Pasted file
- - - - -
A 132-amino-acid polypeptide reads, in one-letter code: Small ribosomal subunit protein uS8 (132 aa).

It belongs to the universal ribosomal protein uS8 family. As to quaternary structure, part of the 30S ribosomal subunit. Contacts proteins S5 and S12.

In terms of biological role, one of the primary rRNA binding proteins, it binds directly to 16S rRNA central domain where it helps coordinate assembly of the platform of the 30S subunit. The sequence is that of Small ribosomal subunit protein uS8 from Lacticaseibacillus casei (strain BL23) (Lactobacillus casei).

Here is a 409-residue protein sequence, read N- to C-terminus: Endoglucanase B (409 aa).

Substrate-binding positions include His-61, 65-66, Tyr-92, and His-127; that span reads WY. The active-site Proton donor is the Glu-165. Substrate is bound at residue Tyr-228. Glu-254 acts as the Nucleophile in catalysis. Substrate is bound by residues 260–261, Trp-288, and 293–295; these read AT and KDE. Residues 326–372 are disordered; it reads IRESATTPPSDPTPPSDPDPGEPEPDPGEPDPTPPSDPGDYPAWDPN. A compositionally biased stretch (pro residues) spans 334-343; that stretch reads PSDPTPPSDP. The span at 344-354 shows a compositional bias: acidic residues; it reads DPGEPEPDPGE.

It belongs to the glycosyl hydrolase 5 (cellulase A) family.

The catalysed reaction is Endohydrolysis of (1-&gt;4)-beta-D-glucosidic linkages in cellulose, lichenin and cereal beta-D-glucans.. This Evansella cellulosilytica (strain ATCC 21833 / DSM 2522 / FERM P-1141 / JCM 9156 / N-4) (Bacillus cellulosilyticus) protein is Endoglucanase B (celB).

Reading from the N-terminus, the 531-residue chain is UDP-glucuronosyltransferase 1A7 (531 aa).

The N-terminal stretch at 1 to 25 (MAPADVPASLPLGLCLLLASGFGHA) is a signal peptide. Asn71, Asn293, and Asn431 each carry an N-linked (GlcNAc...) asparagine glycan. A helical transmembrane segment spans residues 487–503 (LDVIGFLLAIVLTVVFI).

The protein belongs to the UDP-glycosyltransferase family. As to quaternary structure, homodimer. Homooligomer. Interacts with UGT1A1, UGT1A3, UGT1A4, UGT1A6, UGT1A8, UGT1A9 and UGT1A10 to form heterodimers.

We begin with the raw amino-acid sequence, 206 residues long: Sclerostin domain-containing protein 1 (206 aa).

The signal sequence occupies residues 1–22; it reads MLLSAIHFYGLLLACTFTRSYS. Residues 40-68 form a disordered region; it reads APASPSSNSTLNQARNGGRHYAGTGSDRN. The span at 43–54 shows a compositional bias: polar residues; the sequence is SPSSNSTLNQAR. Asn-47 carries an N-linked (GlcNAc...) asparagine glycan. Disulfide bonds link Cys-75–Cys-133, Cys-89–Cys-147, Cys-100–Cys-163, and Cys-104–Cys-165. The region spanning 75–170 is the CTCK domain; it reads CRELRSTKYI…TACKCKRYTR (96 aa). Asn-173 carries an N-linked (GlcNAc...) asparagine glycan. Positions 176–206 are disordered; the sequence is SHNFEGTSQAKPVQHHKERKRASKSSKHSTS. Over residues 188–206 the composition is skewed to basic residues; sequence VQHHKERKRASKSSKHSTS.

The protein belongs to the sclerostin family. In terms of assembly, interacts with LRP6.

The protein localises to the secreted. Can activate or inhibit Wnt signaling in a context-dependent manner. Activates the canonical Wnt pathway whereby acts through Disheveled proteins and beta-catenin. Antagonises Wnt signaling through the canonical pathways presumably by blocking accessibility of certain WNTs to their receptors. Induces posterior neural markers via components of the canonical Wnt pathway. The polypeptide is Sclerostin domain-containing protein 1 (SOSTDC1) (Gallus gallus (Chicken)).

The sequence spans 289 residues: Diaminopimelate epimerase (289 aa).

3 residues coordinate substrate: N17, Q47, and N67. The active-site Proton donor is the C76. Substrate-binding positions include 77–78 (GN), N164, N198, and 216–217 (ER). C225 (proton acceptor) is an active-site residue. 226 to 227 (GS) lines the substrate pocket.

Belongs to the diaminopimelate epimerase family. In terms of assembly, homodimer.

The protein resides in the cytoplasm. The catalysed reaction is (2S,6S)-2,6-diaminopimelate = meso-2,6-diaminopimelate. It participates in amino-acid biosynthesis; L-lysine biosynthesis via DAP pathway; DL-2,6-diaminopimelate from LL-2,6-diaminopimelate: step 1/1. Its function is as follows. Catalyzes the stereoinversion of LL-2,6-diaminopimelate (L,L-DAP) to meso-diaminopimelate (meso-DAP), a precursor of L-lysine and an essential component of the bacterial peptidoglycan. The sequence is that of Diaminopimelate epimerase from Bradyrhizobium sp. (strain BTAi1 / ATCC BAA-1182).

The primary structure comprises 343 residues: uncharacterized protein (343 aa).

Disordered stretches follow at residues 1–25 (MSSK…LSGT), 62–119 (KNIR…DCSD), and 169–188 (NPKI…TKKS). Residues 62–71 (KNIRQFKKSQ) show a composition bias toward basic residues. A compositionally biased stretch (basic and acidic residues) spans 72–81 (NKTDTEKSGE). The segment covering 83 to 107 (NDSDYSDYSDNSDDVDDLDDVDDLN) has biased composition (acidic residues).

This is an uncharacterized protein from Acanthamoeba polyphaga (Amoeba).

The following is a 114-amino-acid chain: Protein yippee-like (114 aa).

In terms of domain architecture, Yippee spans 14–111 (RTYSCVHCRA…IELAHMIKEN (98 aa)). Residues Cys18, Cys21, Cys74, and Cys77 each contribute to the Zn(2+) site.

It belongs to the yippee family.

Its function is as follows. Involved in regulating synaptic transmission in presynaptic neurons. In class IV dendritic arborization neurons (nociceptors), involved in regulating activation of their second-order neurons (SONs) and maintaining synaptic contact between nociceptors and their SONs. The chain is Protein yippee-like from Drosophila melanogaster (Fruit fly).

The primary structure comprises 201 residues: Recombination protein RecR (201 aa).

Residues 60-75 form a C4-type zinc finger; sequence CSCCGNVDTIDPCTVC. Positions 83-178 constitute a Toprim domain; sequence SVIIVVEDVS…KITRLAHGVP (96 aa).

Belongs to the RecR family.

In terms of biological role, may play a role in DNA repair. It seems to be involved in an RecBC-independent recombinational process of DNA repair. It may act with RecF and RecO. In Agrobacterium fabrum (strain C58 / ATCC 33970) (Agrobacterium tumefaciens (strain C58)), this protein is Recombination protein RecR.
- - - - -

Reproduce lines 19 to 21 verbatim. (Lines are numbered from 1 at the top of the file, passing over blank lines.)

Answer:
The primary structure comprises 343 residues: uncharacterized protein (343 aa).

Disordered stretches follow at residues 1–25 (MSSK…LSGT), 62–119 (KNIR…DCSD), and 169–188 (NPKI…TKKS). Residues 62–71 (KNIRQFKKSQ) show a composition bias toward basic residues. A compositionally biased stretch (basic and acidic residues) spans 72–81 (NKTDTEKSGE). The segment covering 83 to 107 (NDSDYSDYSDNSDDVDDLDDVDDLN) has biased composition (acidic residues).

This is an uncharacterized protein from Acanthamoeba polyphaga (Amoeba).